In recent years, a growing number of incentive travel planners have focused their attention on how the programmes that they organize can leave a lasting legacy of community improvements in the destinations which host their incentive trips. This has become known as the ‘social legacy’ of incentive travel. Two principal factors have driven this trend:
Firstly, the widespread perception that companies must respect the principles of Corporate Social Responsibility (CSR) by ensuring that all of a firm’s activities are carried out with due concern and respect for the 3 Ps: People, Planet and Profit. Social legacy relates to the People aspect of CSR. It involves taking into account how an incentive programme can have a positive impact upon the inhabitants of the destination where the trip takes place.
Secondly, attitudes of incentive travel participants have changed, concerning the lavishly-funded, extravagant nature of many incentive trips. Incentive travel participants who are members of Generation Y (usually defined as those born between 1977 and 1995) in particular are dissatisfied with the conspicuous consumption that often characterises such events. This is particularly the case when incentive trips take place in close proximity to disadvantaged communities or in developing countries where the luxurious and extravagant experiences enjoyed by the incentive participants strongly contrast with the underprivileged lifestyle of the local inhabitants.
Both of these factors have contributed to the trend of incentive trips being designed in such a way that they can make a difference and give something back to the local people in the destination.
At the most basic level, a social legacy initiative for an incentive trip could be raising money for a local charity, for example, at the event’s gala dinner. This is one of the most common, and most straightforward, ways of helping local people. When more time is available in the programme, a more hands-on approach to leaving a social legacy can be used: participants take a day or half-day to work directly on a project. This can range from landscaping the garden of a local retirement home to constructing a library in a village school.
Several of the winners of the 2009 Site Crystal Awards Recognition Program, an annual competition designed to recognize outstanding incentive programs, demonstrated that they had a positive impact on the local community (Site – global network of meeting, travel and event professionals). For example, Terra Nova, the African events company, organized a motivational hike for 160 participants through South Africa’s Drakensberg Mountain Range, for their client Reckitt Benckiser, the household, health and personal care products company. Not only did the event provide the local community with employment opportunities, through the recruiting of 16 guides and 8 translators who accompanies the participants on the hike, but also the experience provided many opportunities for the local people and the visitors to interact and for the participants to give back to the communities they encountered. A donation was made to a local school, and the group of participants also gives football equipment to players on the local team, most of whom had never even owned their own football boots. Reckitt Benckiser was also able to honour the local chief’s wife with the gift of a cow, therefore adding to the wealth of the herd. Overall, the incentive trip succeeded in creating a powerful sense of community between the participants and the local people, with both sides benefiting enormously from the opportunity to interact with people from a different culture.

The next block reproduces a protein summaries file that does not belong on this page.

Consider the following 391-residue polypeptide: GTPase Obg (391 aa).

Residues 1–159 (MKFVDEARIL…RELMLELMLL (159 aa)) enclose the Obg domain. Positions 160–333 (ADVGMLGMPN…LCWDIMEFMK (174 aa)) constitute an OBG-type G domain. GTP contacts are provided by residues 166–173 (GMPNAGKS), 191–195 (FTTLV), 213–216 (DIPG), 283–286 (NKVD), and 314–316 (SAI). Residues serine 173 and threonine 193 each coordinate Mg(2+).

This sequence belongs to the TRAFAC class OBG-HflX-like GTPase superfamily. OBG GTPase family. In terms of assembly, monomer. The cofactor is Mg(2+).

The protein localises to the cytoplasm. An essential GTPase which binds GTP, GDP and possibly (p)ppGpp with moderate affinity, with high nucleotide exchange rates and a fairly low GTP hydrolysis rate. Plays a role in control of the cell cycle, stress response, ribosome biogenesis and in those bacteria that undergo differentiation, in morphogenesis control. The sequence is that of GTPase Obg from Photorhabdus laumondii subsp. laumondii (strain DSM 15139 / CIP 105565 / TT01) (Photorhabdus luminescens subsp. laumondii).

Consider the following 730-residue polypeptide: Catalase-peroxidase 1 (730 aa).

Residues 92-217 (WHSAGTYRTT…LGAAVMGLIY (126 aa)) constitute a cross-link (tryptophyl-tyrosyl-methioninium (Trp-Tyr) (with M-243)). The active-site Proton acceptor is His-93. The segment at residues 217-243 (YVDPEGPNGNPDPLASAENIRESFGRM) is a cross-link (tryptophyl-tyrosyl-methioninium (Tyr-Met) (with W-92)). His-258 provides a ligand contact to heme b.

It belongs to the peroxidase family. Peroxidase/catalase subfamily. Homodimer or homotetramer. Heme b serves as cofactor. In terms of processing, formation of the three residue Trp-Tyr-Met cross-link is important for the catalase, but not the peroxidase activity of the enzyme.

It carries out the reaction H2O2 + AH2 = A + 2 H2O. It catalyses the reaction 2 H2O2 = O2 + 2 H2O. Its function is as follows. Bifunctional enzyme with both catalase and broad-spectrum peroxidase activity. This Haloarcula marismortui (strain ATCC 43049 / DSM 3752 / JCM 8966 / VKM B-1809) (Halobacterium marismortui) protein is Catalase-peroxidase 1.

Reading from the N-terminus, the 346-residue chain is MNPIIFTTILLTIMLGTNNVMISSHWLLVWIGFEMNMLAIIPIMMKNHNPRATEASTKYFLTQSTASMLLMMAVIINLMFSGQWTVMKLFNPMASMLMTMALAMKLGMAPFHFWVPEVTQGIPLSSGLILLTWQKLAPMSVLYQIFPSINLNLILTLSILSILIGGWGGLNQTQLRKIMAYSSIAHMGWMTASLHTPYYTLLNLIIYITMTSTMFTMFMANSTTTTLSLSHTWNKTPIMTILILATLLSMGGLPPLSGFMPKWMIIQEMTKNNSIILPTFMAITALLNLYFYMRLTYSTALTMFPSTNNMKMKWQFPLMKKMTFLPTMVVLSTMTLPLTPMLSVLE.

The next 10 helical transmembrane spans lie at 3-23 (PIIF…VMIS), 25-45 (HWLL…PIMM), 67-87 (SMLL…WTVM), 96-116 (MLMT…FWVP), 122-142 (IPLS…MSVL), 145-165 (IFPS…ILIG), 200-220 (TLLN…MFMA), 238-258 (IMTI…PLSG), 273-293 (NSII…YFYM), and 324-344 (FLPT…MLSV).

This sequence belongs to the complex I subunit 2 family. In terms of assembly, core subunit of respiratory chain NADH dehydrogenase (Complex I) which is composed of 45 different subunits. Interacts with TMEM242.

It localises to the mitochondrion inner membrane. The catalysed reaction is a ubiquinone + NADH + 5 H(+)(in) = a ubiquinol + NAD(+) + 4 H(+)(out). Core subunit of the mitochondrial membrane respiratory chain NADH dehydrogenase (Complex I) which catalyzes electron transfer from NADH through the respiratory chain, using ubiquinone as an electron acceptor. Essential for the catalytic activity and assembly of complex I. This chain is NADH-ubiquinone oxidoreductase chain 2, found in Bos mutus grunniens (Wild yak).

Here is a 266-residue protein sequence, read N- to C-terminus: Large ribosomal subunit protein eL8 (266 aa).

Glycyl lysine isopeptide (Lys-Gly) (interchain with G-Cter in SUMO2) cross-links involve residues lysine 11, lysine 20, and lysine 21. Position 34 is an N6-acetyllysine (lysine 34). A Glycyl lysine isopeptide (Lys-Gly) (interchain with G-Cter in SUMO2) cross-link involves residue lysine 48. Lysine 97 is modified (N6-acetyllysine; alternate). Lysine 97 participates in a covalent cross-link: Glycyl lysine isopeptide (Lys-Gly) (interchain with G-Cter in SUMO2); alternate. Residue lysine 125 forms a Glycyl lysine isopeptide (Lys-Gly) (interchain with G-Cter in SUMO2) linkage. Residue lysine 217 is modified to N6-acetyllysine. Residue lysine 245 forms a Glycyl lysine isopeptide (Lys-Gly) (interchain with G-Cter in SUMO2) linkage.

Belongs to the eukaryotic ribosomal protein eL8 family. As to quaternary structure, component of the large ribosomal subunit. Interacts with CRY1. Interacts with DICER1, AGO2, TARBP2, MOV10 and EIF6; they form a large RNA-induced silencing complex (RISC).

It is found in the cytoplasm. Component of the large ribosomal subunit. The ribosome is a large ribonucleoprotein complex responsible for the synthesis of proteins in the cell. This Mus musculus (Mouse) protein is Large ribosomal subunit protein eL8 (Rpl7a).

Another 2009 Crystal Award winner was Carlson Marketing Worldwide, for the 2008 ‘SunRise’ event they designed for Sun Microsystems. SunRise is Sun Micosystems’ global award and recognition program, held every year to honour the company’s highest achievers. The 3-day event, based in Honolulu, Hawaii, was designed to fit in exactly with Sun Microsystems’ own Corporate Social Responsibility principles. During the event, every effort was made to respect the principles of sustainability, by minimising the incentive trip’s impact on the natural environment. But the social environment was not forgotten either, and after the SunRise event, many of the materials that it had utilized were donated to local organizations. For example, the furniture purchased for the event was donated to the local YMCA; the 20 chalkboards that had served as menus went to a local school and the plants and flowers used as decoration went to a local retirement home for Hawaiians.
These examples of how incentive trips can leave a social legacy are part of a wider trend towards incentive travel organisers and their clients demonstrating their willingness to use these events to give something back to the underprivileged people who live in the destinations where these trips take place. It is a welcome development, since in any destination, including in European countries, there are worthy charities and organizations that deserve the support of those who are more fortunate than they are.
Author: Rob Davidson